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'Powerful in every aspect:' Friends, family honor reverend remembered for civil rights activism

Posted January 5, 2019 4:06 p.m. EST
Updated January 5, 2019 6:22 p.m. EST

— Friends and family on Saturday gathered for a memorial service remembering religious leader and civil rights activist Rev. Vernon Tyson, who died last weekend at his home in Raleigh.

Tyson was called a man of prayer and a man of action.

“Just powerful in every aspect,” Rev. Bruce Stanley, President and CEO of the Methodist Home for Children, said of Tyson.

Over the years, Tyson touched many lives. He served as a minister at Methodist churches across the state, including at the Edenton Street United Methodist Church, where family and friends gathered to say their final goodbyes.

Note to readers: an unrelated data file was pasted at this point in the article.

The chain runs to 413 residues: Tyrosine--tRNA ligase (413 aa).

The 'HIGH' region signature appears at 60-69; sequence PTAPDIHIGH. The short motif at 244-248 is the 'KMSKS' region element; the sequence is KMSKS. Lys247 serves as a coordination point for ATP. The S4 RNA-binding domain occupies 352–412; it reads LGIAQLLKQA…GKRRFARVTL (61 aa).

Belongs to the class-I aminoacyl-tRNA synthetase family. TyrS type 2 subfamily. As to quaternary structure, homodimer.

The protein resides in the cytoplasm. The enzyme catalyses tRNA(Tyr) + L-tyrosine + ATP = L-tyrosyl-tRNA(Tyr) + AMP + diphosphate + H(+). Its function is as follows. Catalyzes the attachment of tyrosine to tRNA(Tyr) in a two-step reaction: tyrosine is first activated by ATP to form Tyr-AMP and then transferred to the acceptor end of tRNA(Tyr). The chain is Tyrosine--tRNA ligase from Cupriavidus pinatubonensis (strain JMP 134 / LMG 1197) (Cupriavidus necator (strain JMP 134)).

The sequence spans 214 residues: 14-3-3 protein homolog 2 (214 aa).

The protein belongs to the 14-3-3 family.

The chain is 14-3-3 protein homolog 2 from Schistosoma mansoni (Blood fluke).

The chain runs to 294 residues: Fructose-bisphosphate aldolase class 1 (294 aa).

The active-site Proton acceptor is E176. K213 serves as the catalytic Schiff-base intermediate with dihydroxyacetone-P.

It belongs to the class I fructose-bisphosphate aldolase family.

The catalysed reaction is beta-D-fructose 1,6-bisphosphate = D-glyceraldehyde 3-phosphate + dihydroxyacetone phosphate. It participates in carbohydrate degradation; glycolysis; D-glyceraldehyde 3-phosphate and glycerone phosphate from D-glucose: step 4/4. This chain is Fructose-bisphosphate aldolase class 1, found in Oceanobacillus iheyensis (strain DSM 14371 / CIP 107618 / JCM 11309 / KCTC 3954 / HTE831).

“He was a man of prayer, a great Christian, but he was a man of action, a man who recognized that the faith needed to be put into action, into place,” speaker Joe Mann said.

Some of Tyson’s historical actions were shared in “Blood Done Sign My Name.” The film and book were based on Tyson’s efforts to address racism after the murder of a young black man in Oxford.

“Vernon had a unique way to appeal to people across race, class and culture. He had a unique piety that was real and authentic,” Stanley said.

That authenticity is what colleagues say will be Tyson’s legacy. It’s the kind of fearlessness that changed lives, communities and eventually the state.

Tyson was 89 when he died. He leaves behind his wife, Martha Tyson, and three of their four children.